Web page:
Have you ever wondered what those charming yellow wildflowers are that brighten up the side of the road in late summer and early fall? These daisy-like flowers might be Heliopsis helianthoides, commonly called false sunflowers, perennial sunflowers or ox eye. These sunny yellow flowers are native to much of the eastern part of the U.S. and Canada, are 2 to 3 inches in diameter and will brighten up any country road or garden. They are known to be on the tall side, with some of them being upright and stately, while others are more loose and floppy.
Perennial sunflowers (Heliopsis) are clump-forming perennials with a shrubby habit that produce flowers on sturdy stems above nice green foliage. The blooms are smaller than annual sunflowers, but the quantity and beauty of blooms make up for the size. These are some of the finest late summer bloomers.
They grow in a range of soils and form thick clumps with branching stems. They will take drought once they are established and are typically 3 to 4 feet tall. They do best in full sun but can handle some shade. You will have less flowering though the more shade they get. All heliopsis attract honeybees and many other pollinators.
Not everyone can handle plants that grow as tall as some of these. Luckily today there are many different varieties that are much more compact, fitting nicely into a smaller space. At your garden center, you can find tall ones, medium–sized ones and some with compact habits. There is one that will fit into about any situation. They have become so popular that with so many different choices you might have a hard time choosing which one you want to purchase.
“Sunstruck” and “Sunburst” both have variegated foliage, which is laced with green veining. The stunning foliage contrasts nicely with the bright yellow flowers. “Sunstruck” has a compact habit and a deep flower color. This compact variety, at just over a foot tall, blooms nearly a month earlier than other varieties. “Sunburst” is quite similar but is not a compact plant. The fabulous cream and green variegated foliage is topped with 2 to 2 1/2-inch golden yellow flowers. It will rise up to about 30 to 36 inches at maturity.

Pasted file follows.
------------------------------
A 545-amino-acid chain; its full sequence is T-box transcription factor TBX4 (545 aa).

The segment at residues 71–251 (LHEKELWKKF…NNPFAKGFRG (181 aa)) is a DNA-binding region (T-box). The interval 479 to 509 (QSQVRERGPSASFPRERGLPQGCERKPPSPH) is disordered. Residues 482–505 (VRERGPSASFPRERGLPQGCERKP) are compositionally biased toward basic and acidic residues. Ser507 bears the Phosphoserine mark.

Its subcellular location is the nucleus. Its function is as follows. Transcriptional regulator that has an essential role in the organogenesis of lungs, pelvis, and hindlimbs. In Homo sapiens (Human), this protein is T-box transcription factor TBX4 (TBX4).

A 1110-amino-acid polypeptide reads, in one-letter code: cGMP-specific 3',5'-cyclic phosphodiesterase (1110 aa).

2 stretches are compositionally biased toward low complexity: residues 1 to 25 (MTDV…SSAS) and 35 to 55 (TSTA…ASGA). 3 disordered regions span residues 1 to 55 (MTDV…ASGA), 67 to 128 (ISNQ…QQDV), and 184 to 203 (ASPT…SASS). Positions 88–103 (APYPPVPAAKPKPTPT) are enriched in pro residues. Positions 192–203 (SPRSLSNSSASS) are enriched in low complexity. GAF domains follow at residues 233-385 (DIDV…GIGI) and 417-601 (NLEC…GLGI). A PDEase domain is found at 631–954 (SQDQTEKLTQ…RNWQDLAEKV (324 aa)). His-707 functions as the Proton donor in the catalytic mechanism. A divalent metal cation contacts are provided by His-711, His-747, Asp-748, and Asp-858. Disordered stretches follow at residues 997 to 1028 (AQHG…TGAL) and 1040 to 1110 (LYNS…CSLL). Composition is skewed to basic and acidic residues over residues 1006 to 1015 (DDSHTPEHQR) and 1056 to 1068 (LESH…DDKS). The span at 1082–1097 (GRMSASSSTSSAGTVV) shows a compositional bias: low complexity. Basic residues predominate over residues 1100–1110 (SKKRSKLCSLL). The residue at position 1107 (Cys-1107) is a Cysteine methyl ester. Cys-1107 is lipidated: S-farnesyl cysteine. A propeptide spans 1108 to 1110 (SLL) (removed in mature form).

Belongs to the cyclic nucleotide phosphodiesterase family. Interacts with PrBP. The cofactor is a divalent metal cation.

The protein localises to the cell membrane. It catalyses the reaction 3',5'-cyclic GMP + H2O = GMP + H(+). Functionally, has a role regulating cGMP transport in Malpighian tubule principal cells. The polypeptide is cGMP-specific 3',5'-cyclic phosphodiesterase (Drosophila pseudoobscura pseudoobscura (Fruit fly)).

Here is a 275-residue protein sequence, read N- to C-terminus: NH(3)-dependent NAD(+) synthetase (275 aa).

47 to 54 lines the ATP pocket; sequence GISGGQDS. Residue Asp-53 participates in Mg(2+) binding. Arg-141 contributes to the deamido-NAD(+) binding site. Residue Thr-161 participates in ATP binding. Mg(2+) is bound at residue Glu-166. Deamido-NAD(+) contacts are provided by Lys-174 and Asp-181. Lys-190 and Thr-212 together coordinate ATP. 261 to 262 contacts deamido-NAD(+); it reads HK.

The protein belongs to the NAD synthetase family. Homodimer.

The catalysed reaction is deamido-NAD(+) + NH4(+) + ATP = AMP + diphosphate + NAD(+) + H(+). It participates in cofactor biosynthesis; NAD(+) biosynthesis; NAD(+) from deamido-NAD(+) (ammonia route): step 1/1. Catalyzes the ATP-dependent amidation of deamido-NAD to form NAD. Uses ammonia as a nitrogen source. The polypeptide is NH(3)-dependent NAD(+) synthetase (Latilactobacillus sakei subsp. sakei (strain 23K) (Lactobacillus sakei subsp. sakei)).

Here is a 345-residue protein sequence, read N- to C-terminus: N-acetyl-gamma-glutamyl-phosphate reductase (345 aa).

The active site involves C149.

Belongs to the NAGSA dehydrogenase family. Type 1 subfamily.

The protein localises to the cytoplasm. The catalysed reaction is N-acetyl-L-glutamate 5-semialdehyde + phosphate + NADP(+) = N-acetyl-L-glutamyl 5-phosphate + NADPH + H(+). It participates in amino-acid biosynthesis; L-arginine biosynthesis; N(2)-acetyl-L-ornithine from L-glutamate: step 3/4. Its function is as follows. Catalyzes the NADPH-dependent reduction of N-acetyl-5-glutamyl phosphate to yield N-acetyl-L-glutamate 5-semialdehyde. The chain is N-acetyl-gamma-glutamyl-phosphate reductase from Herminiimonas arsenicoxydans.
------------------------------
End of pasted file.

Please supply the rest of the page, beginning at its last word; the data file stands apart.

“Lemon Queen,” my favorite, is big, beautiful and free flowering. It will light up the late summer garden covering itself with 3-inch yellow flowers. This one is tall and looks fantastic in the back of my perennial border. I hope to always have one somewhere growing and providing me with pretty flowers in the garden and adorning my table when I bring them inside.
One of the newest ones is “Bleeding Hearts,” which was introduced in 2018. This plant has vibrant orange–red flowers, the first Heliopsis that is not yellow. These flowers emerge scarlet red and develop to a bright orange–red when they open up completely. In the spring, the foliage is deep mahogany and lightens up some as the season progresses. They typically grow to about 4 feet tall. “Bleeding Hearts” will bloom in its first year and blooms from June to mid-October.
While the heliopsis are drought tolerant, you will need to water them well to get them established. If you plant them this fall, you must make sure to water well to get the roots established so they can make it through the winter. Remember, if there is a dry fall, other plants might help themselves to the water you are giving to the heliopsis since they will be thirsty too. Once these plants are established they will give you pleasure for a long time to come.
Betty Montgomery is a master gardener and author of “Hydrangeas: How To Grow, Cultivate & Enjoy,” and “A Four-Season Southern Garden.” She can be reached at firstname.lastname@example.org.